The UK is targeting US tech companies with the launch of HQ-UK, a programme aimed at encouraging expanding firms to build their international headquarters and operations bases in the UK. 

Driven by the UK Trade and Investment agency (UKTI), the programme seeks to capitalise on the UK’s competitiveness in the tech world. Baroness Shields, digital advisor to the prime minister, described HQ-UK as a mission to “demonstrate exactly why tech companies should choose the UK as their international headquarters”, calling the country “the digital capital of Europe”.

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Worth an estimated $184.5bn annually and seeing fast growth in employment, the UK’s internet economy presents an attractive environment for tech companies to build their overseas headquarters.

According to UKTI, the UK offers competitive incentives as an investment destination, boasting the fastest-growing economy in the G7 in 2014, world-class universities and a highly skilled workforce – the second largest in Europe.

HQ-UK is promoting the UK as a top location for US tech companies to expand by introducing a number of procedures and reforms to increase its attractiveness to business. Services offered to facilitate the setup of foreign companies include expedited visa procedures, priority border control and easier access to UK bank accounts.

As of April 2015, the UK will also have a “fully reformed tax system” offering the “lowest corporate tax rate in the G7”, according to UKTI. HQ-UK also advertises an attractive 10% tax rate for income from UK and EU patents, and an improved tax credit regime for research and development.

A joint initiative between UKTI, Tech City UK, the Department for Business, Innovation and Skills, and the Department for Culture, Media and Sport, HQ-UK promotes sites across the UK – London, Newcastle, Brighton and Cambridge – as prime spots for tech companies to build their international bases and benefit from the country’s growing internet economy.

In the past year, UKTI, the government department tasked with helping UK businesses succeed and enticing foreign investment, aided 48,000 businesses and attracted 1773 FDI projects, which supported more than 111,000 domestic jobs. 

The UK is targeting US tech companies with the launch of HQ-UK, a programme aimed at encouraging expanding firms to build their international headquarters and operations bases in the UK.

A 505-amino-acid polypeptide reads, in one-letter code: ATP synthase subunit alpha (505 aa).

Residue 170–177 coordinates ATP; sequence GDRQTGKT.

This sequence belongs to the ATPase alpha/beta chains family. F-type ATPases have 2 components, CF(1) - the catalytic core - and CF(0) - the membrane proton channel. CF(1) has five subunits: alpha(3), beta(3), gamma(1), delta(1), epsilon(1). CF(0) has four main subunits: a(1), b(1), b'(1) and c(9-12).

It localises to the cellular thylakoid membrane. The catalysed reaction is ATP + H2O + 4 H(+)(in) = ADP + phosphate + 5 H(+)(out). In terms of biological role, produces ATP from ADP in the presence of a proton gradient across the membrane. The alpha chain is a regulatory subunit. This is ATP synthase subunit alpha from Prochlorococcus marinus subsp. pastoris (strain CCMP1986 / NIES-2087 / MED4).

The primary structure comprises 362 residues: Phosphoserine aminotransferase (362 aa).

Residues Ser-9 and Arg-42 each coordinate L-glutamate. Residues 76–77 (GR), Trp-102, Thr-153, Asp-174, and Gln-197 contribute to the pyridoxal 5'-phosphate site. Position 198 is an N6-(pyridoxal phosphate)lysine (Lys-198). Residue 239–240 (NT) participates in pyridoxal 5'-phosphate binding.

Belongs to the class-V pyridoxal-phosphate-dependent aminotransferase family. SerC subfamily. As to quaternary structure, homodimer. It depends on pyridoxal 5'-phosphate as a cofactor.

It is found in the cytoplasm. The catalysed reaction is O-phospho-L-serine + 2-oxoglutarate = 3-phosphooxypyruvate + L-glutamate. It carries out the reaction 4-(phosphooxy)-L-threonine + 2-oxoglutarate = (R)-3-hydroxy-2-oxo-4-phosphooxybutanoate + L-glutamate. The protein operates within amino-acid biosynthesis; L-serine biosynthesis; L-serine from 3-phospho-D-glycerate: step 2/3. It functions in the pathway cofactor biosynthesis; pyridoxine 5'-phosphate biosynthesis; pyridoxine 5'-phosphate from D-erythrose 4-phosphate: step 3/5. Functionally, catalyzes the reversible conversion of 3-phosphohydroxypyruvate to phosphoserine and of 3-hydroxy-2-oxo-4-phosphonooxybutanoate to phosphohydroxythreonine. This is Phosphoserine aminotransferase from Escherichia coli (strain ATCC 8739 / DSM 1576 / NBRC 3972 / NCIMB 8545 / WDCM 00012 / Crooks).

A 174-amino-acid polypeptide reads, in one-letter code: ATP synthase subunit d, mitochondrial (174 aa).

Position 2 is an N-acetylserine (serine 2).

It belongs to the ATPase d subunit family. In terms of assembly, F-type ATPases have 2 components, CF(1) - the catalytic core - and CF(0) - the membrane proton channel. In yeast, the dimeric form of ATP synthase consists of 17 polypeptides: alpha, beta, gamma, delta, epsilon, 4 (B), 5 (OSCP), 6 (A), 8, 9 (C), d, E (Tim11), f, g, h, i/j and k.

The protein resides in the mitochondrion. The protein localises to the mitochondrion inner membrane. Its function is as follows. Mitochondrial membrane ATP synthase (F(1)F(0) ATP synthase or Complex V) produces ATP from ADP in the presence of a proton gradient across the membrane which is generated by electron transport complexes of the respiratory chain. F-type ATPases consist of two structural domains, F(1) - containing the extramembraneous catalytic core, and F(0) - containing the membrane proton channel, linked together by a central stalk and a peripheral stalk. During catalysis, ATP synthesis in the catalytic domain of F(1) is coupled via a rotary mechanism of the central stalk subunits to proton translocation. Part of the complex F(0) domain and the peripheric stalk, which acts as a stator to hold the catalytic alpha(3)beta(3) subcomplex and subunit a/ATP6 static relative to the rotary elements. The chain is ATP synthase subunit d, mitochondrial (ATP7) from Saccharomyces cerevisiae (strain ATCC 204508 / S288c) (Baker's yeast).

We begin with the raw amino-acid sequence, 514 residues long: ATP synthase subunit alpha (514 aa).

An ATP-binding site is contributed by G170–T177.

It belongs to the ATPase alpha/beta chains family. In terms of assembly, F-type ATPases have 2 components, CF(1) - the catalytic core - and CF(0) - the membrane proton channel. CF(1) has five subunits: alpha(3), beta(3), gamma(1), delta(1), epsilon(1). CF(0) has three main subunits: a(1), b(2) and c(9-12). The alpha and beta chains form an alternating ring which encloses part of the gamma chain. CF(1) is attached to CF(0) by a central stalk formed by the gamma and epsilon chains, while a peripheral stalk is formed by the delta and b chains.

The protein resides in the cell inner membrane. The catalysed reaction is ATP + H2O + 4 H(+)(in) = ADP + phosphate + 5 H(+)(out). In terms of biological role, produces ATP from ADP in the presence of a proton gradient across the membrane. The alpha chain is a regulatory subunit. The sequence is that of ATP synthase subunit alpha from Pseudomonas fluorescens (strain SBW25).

Driven by the UK Trade and Investment agency (UKTI), the programme seeks to capitalise on the UK’s competitiveness in the tech world. Baroness Shields, digital advisor to the prime minister, described HQ-UK as a mission to “demonstrate exactly why tech companies should choose the UK as their international headquarters”, calling the country “the digital capital of Europe”.

Worth an estimated $184.5bn annually and seeing fast growth in employment, the UK’s internet economy presents an attractive environment for tech companies to build their overseas headquarters.

According to UKTI, the UK offers competitive incentives as an investment destination, boasting the fastest-growing economy in the G7 in 2014, world-class universities and a highly skilled workforce – the second largest in Europe.

HQ-UK is promoting the UK as a top location for US tech companies to expand by introducing a number of procedures and reforms to increase its attractiveness to business. Services offered to facilitate the setup of foreign companies include expedited visa procedures, priority border control and easier access to UK bank accounts.

As of April 2015, the UK will also have a “fully reformed tax system” offering the “lowest corporate tax rate in the G7”, according to UKTI. HQ-UK also advertises an attractive 10% tax rate for income from UK and EU patents, and an improved tax credit regime for research and development.

A joint initiative between UKTI, Tech City UK, the Department for Business, Innovation and Skills, and the Department for Culture, Media and Sport, HQ-UK promotes sites across the UK – London, Newcastle, Brighton and Cambridge – as prime spots for tech companies to build their international bases and benefit from the country’s growing internet economy.

In the past year, UKTI, the government department tasked with helping UK businesses succeed and enticing foreign investment, aided 48,000 businesses and attracted 1773 FDI projects, which supported more than 111,000 domestic jobs.